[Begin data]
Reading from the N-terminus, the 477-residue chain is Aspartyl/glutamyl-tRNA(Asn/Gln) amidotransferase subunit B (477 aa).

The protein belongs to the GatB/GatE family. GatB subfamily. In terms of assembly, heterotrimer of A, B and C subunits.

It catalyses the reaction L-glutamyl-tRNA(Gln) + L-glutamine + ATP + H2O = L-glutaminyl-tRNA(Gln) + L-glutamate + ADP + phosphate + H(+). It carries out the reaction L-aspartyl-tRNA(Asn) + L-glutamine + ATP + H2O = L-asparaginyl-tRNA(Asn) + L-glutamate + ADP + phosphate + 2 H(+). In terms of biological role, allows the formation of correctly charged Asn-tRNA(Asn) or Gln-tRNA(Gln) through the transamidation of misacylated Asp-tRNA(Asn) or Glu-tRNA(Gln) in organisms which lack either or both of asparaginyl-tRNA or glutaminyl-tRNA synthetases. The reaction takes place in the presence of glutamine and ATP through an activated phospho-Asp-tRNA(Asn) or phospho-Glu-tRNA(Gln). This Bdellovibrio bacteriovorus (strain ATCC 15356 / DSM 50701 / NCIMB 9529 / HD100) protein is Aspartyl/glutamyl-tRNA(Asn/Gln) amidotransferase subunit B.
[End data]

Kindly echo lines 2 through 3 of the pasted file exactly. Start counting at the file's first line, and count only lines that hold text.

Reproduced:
The protein belongs to the GatB/GatE family. GatB subfamily. In terms of assembly, heterotrimer of A, B and C subunits.

It catalyses the reaction L-glutamyl-tRNA(Gln) + L-glutamine + ATP + H2O = L-glutaminyl-tRNA(Gln) + L-glutamate + ADP + phosphate + H(+). It carries out the reaction L-aspartyl-tRNA(Asn) + L-glutamine + ATP + H2O = L-asparaginyl-tRNA(Asn) + L-glutamate + ADP + phosphate + 2 H(+). In terms of biological role, allows the formation of correctly charged Asn-tRNA(Asn) or Gln-tRNA(Gln) through the transamidation of misacylated Asp-tRNA(Asn) or Glu-tRNA(Gln) in organisms which lack either or both of asparaginyl-tRNA or glutaminyl-tRNA synthetases. The reaction takes place in the presence of glutamine and ATP through an activated phospho-Asp-tRNA(Asn) or phospho-Glu-tRNA(Gln). This Bdellovibrio bacteriovorus (strain ATCC 15356 / DSM 50701 / NCIMB 9529 / HD100) protein is Aspartyl/glutamyl-tRNA(Asn/Gln) amidotransferase subunit B.